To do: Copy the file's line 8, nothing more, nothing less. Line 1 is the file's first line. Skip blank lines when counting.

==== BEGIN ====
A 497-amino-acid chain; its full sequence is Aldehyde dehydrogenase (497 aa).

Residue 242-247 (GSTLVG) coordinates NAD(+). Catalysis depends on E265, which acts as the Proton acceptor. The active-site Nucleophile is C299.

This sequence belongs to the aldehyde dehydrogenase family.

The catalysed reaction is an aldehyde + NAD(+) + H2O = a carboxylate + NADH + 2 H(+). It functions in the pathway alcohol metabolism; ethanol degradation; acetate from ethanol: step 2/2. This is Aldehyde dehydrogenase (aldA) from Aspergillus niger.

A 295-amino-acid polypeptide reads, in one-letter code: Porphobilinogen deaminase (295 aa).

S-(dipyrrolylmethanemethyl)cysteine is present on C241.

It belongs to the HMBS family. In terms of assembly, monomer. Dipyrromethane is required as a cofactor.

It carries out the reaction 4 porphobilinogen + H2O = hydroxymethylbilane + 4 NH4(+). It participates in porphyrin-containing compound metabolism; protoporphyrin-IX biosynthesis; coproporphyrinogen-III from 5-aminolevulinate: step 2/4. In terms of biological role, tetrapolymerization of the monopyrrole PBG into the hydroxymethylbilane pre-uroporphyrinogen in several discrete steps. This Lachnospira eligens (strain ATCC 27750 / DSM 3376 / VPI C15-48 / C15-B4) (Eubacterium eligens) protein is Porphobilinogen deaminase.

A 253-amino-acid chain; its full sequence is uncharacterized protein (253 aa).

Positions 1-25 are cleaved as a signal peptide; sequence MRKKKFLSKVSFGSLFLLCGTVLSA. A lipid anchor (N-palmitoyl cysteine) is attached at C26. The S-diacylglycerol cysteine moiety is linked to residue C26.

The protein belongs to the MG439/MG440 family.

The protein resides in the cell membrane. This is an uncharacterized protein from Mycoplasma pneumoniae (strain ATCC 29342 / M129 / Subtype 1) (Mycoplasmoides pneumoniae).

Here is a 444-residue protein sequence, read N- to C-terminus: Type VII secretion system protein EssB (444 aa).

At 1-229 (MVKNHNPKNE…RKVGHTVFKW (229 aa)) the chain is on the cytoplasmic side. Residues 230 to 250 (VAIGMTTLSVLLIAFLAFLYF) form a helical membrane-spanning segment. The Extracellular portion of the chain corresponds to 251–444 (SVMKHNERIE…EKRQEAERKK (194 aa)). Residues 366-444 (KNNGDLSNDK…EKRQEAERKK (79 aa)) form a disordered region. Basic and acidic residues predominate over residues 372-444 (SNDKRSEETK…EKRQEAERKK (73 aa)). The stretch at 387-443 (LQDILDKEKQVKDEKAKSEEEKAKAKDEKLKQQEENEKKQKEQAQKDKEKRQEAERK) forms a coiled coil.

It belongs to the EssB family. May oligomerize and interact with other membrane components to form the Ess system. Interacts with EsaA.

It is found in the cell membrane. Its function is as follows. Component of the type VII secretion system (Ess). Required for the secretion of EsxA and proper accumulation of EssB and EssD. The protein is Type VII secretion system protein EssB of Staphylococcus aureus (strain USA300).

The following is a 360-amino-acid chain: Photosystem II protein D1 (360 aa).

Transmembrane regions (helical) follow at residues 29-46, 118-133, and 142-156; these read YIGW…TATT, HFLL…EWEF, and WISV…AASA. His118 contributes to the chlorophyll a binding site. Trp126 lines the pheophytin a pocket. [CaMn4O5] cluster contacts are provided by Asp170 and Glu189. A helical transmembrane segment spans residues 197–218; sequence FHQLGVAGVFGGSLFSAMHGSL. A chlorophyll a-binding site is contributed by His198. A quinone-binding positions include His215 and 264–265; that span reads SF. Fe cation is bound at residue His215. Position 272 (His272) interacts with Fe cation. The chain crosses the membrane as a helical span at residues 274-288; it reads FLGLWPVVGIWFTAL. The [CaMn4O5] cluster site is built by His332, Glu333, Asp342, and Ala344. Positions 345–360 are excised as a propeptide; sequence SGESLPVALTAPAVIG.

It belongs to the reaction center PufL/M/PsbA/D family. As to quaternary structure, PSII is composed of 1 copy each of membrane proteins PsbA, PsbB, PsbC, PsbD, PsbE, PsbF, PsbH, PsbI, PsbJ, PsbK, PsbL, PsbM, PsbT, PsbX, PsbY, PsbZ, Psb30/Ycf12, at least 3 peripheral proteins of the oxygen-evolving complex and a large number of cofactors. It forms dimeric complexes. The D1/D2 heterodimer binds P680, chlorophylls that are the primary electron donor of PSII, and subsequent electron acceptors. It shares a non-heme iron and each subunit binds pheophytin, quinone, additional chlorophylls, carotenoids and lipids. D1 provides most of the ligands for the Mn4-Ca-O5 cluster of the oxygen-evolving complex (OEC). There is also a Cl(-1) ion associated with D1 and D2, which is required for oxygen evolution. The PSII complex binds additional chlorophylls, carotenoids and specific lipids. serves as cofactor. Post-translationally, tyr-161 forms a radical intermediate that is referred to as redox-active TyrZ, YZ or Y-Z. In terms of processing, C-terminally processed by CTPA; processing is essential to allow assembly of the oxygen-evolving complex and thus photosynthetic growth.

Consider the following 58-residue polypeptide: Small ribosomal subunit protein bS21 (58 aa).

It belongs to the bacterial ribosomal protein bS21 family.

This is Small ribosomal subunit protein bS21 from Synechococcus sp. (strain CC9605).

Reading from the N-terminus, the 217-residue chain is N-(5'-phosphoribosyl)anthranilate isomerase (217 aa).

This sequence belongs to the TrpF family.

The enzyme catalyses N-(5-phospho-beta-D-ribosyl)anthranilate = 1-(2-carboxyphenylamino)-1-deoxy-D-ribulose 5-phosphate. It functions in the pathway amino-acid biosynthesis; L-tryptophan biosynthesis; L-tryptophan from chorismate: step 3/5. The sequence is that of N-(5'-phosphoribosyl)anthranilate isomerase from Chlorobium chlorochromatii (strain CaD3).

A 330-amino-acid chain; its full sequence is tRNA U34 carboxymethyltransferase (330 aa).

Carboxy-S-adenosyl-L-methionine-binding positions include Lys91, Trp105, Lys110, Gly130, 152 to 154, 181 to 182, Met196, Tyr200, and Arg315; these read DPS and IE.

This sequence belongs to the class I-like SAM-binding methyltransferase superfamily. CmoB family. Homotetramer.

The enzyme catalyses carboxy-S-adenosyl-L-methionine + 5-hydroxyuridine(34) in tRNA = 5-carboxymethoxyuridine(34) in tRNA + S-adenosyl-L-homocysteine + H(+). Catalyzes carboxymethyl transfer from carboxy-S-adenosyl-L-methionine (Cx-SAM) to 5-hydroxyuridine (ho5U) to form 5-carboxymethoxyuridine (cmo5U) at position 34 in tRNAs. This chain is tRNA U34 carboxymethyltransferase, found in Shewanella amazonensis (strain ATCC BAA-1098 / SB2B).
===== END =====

It carries out the reaction 4 porphobilinogen + H2O = hydroxymethylbilane + 4 NH4(+). It participates in porphyrin-containing compound metabolism; protoporphyrin-IX biosynthesis; coproporphyrinogen-III from 5-aminolevulinate: step 2/4. In terms of biological role, tetrapolymerization of the monopyrrole PBG into the hydroxymethylbilane pre-uroporphyrinogen in several discrete steps. This Lachnospira eligens (strain ATCC 27750 / DSM 3376 / VPI C15-48 / C15-B4) (Eubacterium eligens) protein is Porphobilinogen deaminase.